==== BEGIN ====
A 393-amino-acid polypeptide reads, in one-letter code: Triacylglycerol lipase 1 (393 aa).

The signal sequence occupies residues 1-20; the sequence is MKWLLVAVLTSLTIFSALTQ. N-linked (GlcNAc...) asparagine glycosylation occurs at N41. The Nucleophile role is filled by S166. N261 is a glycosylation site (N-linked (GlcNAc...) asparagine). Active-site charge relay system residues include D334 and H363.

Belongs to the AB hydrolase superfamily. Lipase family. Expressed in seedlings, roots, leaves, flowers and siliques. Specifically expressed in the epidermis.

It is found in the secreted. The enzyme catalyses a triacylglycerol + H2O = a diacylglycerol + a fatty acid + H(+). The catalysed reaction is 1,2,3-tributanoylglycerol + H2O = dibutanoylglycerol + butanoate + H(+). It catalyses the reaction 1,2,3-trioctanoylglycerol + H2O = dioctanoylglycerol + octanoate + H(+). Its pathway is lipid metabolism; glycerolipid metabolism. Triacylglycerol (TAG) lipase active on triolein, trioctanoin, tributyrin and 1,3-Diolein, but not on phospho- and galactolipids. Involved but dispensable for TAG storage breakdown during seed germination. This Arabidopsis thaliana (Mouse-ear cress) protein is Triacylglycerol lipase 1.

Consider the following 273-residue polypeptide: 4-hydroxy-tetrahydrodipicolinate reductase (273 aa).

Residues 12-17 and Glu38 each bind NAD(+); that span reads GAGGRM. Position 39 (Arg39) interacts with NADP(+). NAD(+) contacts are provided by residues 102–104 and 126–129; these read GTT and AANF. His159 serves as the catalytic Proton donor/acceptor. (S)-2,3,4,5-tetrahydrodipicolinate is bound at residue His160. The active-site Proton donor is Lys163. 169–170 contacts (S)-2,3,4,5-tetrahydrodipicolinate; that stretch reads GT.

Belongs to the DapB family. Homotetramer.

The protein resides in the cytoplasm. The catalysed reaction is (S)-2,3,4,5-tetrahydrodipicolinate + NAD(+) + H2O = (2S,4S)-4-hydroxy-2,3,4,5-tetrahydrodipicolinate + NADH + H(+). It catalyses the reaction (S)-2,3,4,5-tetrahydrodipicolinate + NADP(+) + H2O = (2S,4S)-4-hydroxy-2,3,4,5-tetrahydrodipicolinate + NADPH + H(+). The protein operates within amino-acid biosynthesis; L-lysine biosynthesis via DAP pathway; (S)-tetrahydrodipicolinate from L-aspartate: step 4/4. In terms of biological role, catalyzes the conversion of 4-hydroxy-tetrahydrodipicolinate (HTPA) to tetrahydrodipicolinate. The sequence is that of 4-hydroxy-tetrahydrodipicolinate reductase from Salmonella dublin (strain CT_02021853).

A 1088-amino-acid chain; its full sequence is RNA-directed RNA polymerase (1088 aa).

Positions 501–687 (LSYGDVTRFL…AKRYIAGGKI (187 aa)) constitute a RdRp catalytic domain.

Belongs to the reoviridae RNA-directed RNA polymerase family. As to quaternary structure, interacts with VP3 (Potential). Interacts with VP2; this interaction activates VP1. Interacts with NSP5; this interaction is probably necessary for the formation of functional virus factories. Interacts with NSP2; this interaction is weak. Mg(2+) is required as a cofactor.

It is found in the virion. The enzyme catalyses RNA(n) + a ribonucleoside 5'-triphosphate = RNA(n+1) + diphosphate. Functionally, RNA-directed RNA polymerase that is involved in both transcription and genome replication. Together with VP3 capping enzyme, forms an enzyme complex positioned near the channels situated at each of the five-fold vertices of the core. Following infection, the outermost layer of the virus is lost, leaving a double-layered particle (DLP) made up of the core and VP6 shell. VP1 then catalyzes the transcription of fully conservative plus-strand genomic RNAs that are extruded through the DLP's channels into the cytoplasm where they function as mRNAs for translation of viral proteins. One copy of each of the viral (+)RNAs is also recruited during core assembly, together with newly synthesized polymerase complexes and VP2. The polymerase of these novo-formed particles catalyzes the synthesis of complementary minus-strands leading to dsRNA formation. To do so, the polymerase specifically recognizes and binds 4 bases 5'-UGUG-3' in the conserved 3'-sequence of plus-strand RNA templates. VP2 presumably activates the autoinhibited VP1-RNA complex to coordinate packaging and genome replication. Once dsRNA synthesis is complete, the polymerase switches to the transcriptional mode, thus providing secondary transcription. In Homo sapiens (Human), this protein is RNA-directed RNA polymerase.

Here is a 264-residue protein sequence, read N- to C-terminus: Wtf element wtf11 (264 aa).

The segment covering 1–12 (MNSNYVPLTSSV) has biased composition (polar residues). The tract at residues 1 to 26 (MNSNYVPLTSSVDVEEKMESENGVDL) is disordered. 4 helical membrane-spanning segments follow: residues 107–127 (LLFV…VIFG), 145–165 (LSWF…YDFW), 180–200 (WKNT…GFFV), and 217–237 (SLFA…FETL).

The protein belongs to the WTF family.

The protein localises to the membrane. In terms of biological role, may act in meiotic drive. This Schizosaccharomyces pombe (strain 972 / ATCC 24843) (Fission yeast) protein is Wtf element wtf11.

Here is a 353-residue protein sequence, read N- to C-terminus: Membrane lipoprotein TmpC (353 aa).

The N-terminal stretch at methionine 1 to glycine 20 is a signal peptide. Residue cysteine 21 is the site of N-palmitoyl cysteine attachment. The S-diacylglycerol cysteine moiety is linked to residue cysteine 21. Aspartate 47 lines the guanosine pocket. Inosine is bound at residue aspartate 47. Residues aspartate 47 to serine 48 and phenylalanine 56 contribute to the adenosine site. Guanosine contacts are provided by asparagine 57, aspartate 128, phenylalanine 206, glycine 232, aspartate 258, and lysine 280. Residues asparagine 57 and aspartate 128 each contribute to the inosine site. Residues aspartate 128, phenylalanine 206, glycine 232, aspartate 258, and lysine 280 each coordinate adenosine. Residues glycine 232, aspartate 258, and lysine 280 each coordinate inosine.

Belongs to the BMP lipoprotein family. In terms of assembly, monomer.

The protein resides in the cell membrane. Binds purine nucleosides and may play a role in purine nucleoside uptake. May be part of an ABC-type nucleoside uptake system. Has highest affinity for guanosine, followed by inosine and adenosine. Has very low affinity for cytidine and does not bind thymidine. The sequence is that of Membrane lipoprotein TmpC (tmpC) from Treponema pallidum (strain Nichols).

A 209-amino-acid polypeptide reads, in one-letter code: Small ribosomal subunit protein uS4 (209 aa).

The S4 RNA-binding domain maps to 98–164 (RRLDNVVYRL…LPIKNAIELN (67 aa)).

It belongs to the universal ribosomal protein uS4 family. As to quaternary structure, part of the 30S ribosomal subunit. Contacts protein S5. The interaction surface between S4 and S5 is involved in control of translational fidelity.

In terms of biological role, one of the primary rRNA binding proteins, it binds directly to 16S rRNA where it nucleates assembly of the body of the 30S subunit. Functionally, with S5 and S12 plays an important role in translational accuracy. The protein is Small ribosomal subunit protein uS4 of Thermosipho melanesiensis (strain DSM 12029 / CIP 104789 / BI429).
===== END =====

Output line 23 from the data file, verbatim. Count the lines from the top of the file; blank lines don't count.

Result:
It belongs to the universal ribosomal protein uS4 family. As to quaternary structure, part of the 30S ribosomal subunit. Contacts protein S5. The interaction surface between S4 and S5 is involved in control of translational fidelity.